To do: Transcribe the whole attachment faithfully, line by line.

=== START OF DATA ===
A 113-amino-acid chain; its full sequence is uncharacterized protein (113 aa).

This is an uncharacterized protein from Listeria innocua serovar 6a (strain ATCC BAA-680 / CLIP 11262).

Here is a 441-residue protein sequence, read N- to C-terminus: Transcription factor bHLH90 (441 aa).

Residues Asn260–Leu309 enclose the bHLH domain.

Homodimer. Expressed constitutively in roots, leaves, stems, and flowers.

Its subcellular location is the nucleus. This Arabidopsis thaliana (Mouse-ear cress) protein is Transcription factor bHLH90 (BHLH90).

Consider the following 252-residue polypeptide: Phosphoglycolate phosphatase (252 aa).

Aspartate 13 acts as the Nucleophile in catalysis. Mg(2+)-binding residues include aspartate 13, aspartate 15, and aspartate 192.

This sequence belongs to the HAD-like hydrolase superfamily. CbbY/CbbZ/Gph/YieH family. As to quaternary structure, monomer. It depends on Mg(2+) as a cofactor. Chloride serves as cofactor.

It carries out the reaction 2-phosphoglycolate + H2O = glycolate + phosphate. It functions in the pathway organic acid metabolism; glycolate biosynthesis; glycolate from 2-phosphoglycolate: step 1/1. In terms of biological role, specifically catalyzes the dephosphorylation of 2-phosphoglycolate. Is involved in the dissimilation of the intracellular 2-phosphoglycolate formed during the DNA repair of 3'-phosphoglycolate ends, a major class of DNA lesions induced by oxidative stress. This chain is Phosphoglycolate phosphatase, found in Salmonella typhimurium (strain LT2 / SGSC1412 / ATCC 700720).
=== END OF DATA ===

A 113-amino-acid chain; its full sequence is uncharacterized protein (113 aa).

This is an uncharacterized protein from Listeria innocua serovar 6a (strain ATCC BAA-680 / CLIP 11262).

Here is a 441-residue protein sequence, read N- to C-terminus: Transcription factor bHLH90 (441 aa).

Residues Asn260–Leu309 enclose the bHLH domain.

Homodimer. Expressed constitutively in roots, leaves, stems, and flowers.

Its subcellular location is the nucleus. This Arabidopsis thaliana (Mouse-ear cress) protein is Transcription factor bHLH90 (BHLH90).

Consider the following 252-residue polypeptide: Phosphoglycolate phosphatase (252 aa).

Aspartate 13 acts as the Nucleophile in catalysis. Mg(2+)-binding residues include aspartate 13, aspartate 15, and aspartate 192.

This sequence belongs to the HAD-like hydrolase superfamily. CbbY/CbbZ/Gph/YieH family. As to quaternary structure, monomer. It depends on Mg(2+) as a cofactor. Chloride serves as cofactor.

It carries out the reaction 2-phosphoglycolate + H2O = glycolate + phosphate. It functions in the pathway organic acid metabolism; glycolate biosynthesis; glycolate from 2-phosphoglycolate: step 1/1. In terms of biological role, specifically catalyzes the dephosphorylation of 2-phosphoglycolate. Is involved in the dissimilation of the intracellular 2-phosphoglycolate formed during the DNA repair of 3'-phosphoglycolate ends, a major class of DNA lesions induced by oxidative stress. This chain is Phosphoglycolate phosphatase, found in Salmonella typhimurium (strain LT2 / SGSC1412 / ATCC 700720).